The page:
“Fill out FAFSA (Free Application for
Federal Student Aid). It doesn’t cost you
anything to do. You never know what cir-
When picking colleges, she said campus
visits are one of the most important things
to do.
“You can feel very comfortable in a place
or feel very out of your element. A college
campus visit is where you can determine
that,” Hudgins said.
LaJessica Duncan, senior, visited UAB
(University of Alabama in Birmingham)
because she was interested in the medical
program.
“It’s not too far, but not too close either.
Some of my family members go there. But
I wanted to make sure it’s like people say it
is, and that I like it and can imagine myself
living there.
Hannah Johnson, senior, visited Cove-
She was very unsure of what she wanted
cumstances could change. Something hap-
17
to do and where she wanted to go. She
thought she might want to go into culi -
nary arts,” she said. “I knew she would
pens, and someone could suffer a job loss,”
Hudgins said. “[Also,] work study is a great
way to get your foot in the door.”
18
Mock Election
Breakdown of ethnicity
eventually go to college, so I encour-
aged her to take a break and just work
for a while… [During her senior year],
she pretty much decided she wanted to
take a year off, work and save all of her
money and use it to go on a big trip.”
Holliman said taking a gap year has “tre-
mendous benefits.”
“It gives [students] a year to take
a break from academics, experience
having a job, and, in my daugh -
ter’s case, a chance of a lifetime
trip. She earned enough money to
travel to Europe [and visit] eight differ-
ent countries. She was over there for 35
days and paid for every bit of it her-
self, [and] even had money left over
to decorate her dorm room at UA,”
she said.
Hudgins said students need to find a
balance between having fun and remain -
ing focused.
“[Students] really need to focus on pre -
paring for what they are going to do the
next level,” she said.
r
Many organizations award scholarships
based on interest, test scores or essays.
Some colleges accept your college appli -
cation as the scholarship application, but
some places, like the University of Ala-
bama, require students to fill that out sepa-
rately.
“A scholarship is that investment of a
college or organization in you. And so,
if they thought everybody was qualified,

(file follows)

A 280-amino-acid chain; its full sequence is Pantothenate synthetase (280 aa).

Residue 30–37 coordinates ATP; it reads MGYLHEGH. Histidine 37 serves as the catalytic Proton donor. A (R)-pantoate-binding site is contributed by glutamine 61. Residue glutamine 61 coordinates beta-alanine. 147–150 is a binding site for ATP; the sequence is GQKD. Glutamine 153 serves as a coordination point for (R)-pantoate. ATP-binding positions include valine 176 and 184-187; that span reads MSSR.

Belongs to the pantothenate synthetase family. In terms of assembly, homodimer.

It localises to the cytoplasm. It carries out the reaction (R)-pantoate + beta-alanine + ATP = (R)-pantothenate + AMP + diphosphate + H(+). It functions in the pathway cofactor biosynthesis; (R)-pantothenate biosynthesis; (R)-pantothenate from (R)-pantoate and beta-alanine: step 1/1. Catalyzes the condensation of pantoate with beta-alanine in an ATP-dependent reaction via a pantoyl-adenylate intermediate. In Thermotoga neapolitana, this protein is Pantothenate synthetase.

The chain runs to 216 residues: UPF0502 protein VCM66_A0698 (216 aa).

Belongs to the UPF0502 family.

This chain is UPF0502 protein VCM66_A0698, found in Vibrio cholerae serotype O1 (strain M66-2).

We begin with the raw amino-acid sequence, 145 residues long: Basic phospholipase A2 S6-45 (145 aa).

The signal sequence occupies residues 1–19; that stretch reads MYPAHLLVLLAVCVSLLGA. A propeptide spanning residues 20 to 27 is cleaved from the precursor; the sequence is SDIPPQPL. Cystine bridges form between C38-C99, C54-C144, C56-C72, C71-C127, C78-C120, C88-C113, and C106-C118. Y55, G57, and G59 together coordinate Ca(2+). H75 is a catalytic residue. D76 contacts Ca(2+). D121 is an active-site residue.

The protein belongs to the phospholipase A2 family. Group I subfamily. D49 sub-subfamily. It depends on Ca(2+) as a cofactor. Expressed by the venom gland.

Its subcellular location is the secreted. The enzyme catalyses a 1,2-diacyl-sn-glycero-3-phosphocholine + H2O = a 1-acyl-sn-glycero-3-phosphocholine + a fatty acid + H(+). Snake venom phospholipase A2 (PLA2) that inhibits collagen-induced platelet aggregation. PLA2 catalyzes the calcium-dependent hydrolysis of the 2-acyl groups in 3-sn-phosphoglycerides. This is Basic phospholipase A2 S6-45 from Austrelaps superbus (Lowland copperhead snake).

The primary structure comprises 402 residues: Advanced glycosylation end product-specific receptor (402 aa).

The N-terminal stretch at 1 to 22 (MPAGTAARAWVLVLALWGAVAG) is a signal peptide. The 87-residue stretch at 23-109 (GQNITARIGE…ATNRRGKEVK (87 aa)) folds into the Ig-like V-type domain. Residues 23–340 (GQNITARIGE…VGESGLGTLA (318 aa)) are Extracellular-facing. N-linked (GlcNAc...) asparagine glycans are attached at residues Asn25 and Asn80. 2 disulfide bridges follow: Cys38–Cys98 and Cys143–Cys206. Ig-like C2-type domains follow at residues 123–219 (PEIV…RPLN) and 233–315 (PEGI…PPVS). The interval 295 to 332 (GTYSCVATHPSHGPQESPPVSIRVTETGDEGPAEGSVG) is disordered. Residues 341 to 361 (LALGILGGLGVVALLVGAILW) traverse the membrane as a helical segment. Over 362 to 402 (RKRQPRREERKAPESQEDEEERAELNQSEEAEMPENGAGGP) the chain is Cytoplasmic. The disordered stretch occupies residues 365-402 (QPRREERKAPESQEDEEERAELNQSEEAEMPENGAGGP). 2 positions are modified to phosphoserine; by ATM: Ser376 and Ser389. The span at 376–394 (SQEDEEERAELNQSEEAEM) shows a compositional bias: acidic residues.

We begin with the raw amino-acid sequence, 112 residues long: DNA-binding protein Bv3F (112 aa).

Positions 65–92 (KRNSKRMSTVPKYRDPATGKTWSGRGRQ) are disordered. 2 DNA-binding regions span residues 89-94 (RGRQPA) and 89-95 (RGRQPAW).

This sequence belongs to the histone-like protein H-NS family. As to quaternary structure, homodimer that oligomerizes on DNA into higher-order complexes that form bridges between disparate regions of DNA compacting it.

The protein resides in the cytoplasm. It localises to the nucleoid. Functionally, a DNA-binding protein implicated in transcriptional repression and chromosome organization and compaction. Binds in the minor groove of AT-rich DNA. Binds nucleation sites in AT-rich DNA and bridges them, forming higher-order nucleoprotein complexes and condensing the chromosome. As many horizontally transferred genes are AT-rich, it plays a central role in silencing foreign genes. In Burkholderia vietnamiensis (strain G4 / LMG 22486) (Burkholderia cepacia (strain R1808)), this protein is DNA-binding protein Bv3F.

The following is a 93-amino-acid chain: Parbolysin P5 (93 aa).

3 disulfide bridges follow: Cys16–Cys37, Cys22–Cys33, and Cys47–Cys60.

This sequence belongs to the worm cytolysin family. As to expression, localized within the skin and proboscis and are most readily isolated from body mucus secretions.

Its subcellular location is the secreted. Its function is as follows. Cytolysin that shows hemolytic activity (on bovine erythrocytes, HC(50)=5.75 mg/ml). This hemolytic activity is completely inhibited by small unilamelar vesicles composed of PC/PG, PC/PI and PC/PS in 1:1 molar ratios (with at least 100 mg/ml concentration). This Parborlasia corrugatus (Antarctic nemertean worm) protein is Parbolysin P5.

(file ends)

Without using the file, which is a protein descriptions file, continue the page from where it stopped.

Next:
they would give everybody money. They
are looking for an investment to
represent their
organization,”
nant College in Georgia. She said the cam -
pus visit was what made her sure about her
college choice, and that it’s a necessary trip
any senior should take.
“It’s important to find a college you can
imagine yourself living in. Covenant Col -
lege was that for me. I liked that it was
small and a Presbyterian college. To me,
when you visit a college that you really
like, you find little things that stand out to
you,” Johnson said. “I wanted a school that
had a pretty campus. Covenant looked like
Hogwarts. And that’s definitely a plus.”
Johnson said it was important to fill out
the application when you have time to
think about each
answer.
“Just elabo-
Hudgins said.
“They want
more than just
the very, very
smart student.
They want
someone that
will be in -
volved in their
campuses.”
s.
rating on a
M
certain volun-
udgin
1.
Search out
and test scores
teer event you
admissions
requirements
4.
Fill out
scholarship
attended could
impress the
st
2.
Send in
applications
admissionsof-
applications
5.
Wait
for
answers
fice. Don’t be
3.
Send in transcripts
6.
Make a decision
eps
s’ 6
to
ap
H
The Common App
ply
Community Colleges
Obama
Romney
f
white
black
other
1 person=10%
le
And the winner is
Barack Obama
ge
r col
Romney
69%
31%
639 students polled
information compiled by: Alex Hauser
Designed by: Alex Hauser
Photos by: MCT Campus
Community colleges are resources for
anyone in the community and helpful for
all students, according to Hudgins.
“It’s for the student that maybe dropped
out of high school and got their GED. It’s
for the student that received special edu -
cation services, and they exit high school
with a different type of certificate. It’s for
the standard diploma student who, maybe
for financial reasons, couldn’t afford a four
The Common Application is a resource
available to students planning to apply to